Sleep and chronic pulmonary disorders

Giulia Giannini MD (

Dr. Giannini of the University of Bologna has no relevant financial relationships to disclose.

Pietro Cortelli MD PhD (Dr. Cortelli of the University of Bologna has no relevant financial relationships to disclose.)
Antonio Culebras MD FAAN FAHA FAASM, editor. (

Dr. Culebras of SUNY Upstate Medical University at Syracuse received an honorariums from Jazz Pharmaceuticals for a speaking engagements.

Originally released November 22, 1993; last updated January 18, 2021; expires January 18, 2024


Chronic pulmonary disorders are frequently associated with sleep-related abnormalities. Presence of these comorbidities contributes to the worsening of the poor quality of life in these patients and increases the risk of several other adverse health outcomes, including higher mortality. The authors explain control of breathing during sleep in patients with chronic lung disorders, particularly chronic obstructive pulmonary disease, and discuss the impact of chronic lung disorders on nocturnal gas exchanges and sleep disturbances. The clinical importance of the overlap syndrome (association between chronic obstructive pulmonary disease and obstructive sleep apnea syndrome) is discussed. In addition, the authors provide a review of consensus guidelines in the diagnosis and treatment of sleep disorders associated with these common conditions.

Key points


• Patients with chronic obstructive pulmonary disease frequently complain of sleep-related symptoms like unrefreshing sleep, insomnia, fatigue, and diurnal sleepiness.


• Studies during sleep show that in chronic obstructive pulmonary disease, patients' oxyhemoglobin saturation is reduced from waking levels and sleep continuity is disrupted by arousals related to hypoventilation and hypoxemia.


• Management of sleep problems in chronic obstructive pulmonary disease should be primarily focused on optimizing the patient's overall respiratory condition through correct treatment to ensure that poor symptom control is not the main cause of sleep disturbances.


• Long-term continuous oxygen therapy should be introduced to improve survival, sleep, and quality of life only in severe forms of chronic obstructive pulmonary disease with daytime resting PaO2 equal or less than 55 mm Hg.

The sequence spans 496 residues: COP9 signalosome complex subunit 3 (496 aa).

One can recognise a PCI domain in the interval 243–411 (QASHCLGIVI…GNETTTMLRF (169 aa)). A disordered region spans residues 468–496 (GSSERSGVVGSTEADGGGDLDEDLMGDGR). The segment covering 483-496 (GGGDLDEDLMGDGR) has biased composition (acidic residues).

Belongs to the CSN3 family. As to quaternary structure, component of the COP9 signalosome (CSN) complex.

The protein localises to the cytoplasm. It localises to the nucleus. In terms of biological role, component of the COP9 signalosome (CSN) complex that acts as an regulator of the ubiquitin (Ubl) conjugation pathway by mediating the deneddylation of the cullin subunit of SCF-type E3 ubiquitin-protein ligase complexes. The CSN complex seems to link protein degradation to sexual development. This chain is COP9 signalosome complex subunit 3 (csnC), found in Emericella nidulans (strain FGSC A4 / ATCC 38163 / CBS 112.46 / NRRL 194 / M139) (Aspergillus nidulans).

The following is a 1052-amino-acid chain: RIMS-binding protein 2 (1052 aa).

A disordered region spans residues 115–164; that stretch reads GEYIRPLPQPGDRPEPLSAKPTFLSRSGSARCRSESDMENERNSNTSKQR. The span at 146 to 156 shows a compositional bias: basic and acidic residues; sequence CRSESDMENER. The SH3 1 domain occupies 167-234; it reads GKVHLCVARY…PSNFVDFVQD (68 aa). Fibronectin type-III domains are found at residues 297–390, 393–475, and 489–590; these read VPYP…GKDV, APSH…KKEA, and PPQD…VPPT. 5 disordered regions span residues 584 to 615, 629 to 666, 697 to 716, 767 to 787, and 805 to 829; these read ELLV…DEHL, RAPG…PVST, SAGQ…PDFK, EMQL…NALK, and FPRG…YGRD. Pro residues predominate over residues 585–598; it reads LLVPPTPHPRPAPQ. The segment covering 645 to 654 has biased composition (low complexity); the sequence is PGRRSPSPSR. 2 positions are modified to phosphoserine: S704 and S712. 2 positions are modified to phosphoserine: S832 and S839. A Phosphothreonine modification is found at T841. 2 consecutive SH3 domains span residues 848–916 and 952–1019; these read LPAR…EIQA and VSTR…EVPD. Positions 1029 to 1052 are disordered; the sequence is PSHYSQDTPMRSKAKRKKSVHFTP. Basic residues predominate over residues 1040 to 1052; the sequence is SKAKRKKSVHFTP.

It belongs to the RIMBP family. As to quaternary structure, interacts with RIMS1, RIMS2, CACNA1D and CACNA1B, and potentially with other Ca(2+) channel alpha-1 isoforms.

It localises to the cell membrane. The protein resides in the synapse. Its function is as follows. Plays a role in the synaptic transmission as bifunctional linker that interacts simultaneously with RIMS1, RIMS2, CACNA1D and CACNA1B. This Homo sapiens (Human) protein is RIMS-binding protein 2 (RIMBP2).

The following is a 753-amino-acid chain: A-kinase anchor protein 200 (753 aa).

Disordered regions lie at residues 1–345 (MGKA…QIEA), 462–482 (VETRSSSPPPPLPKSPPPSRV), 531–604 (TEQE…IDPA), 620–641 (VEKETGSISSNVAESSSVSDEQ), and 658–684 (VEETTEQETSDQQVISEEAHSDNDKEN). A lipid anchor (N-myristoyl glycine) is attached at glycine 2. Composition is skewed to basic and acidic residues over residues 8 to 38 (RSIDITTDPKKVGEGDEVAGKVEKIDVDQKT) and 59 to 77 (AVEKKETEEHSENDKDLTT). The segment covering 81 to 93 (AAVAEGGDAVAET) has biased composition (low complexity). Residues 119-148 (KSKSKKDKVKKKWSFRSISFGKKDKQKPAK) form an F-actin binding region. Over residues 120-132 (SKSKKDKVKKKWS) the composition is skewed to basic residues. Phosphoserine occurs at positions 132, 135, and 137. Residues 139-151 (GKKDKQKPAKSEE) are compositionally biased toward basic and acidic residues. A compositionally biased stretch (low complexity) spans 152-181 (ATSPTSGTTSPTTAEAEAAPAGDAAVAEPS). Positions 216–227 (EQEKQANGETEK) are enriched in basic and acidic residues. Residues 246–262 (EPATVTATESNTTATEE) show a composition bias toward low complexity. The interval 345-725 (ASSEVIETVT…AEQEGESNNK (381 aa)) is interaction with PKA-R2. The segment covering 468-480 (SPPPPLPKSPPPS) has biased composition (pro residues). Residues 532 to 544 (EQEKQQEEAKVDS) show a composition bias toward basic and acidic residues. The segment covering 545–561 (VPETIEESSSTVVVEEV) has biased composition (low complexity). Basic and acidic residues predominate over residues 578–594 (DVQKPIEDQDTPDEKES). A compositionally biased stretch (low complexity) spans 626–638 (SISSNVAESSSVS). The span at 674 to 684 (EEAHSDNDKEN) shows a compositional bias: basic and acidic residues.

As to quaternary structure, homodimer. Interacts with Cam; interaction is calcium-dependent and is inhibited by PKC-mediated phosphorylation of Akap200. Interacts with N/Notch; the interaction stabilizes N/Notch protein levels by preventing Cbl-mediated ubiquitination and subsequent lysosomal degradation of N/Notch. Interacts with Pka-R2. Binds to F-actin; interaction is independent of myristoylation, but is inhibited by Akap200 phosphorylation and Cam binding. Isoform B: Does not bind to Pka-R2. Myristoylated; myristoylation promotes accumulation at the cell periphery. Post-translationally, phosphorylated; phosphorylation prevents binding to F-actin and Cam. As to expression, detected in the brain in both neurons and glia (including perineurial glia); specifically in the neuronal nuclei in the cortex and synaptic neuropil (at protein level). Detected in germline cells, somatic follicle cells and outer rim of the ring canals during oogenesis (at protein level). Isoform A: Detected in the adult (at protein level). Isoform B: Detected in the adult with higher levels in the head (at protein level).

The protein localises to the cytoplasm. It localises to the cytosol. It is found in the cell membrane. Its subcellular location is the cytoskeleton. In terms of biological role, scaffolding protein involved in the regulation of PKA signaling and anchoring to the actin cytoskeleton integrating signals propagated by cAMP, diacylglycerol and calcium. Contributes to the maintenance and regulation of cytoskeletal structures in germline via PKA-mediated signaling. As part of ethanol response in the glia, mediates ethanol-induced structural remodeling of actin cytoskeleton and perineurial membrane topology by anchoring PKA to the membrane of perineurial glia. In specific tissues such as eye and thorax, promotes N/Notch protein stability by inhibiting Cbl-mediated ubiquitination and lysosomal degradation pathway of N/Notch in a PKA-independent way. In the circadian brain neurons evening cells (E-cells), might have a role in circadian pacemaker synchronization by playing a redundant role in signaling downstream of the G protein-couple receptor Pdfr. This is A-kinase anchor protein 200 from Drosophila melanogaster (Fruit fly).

• Sleep studies are usually not indicated in patients with chronic obstructive pulmonary disease except in special circumstances like the clinical suspicion of coexisting obstructive sleep apnea syndrome, as the presence of both conditions has negative implications with respect to prognosis.

Historical note and terminology

The modern study of breathing-related sleep disorders began with the demonstration that during sleep arterial pCO2 increases and pO2 decreases in normal subjects (Robin et al 1958). Worsening hypoxemia during sleep in patients with chronic obstructive pulmonary disease has been documented since 1962 (Trask and Cree 1962), but the first polysomnographic studies were performed more than 10 years later using intermittent measurements of arterial blood gases (Koo et al 1975). Following the development of reliable oximeters, Flick and Block demonstrated the characteristic pattern of oxyhemoglobin desaturation in chronic obstructive pulmonary disease (Flick and Block 1977), and other investigators related the severe desaturations to REM sleep (Coccagna and Lugaresi 1978).

Lung diseases are classified as obstructive or restrictive based on the pattern of ventilatory impairment. In the International Classification of Sleep Disorders (American Academy of Sleep Medicine 2014), sleep disorders associated with chronic lung disorders are classified in the field “Sleep related breathing disorders” under the chapters “Sleep related hypoxemia disorder” and “Sleep related hypoventilation due to a medical disorder. The majority of studies address sleep disorders in the common obstructive conditions, such as chronic obstructive pulmonary disease (COPD) and asthma. The limited data available about restrictive lung diseases mainly address idiopathic pulmonary fibrosis (IPF).

The content you are trying to view is available only to logged in, current MedLink Neurology subscribers.

If you are a subscriber, please log in.

If you are a former subscriber or have registered before, please log in first and then click select a Service Plan or contact Subscriber Services. Site license users, click the Site License Acces link on the Homepage at an authorized computer.

If you have never registered before, click Learn More about MedLink Neurology  or view available Service Plans.

Find out how you can join MedLink Neurology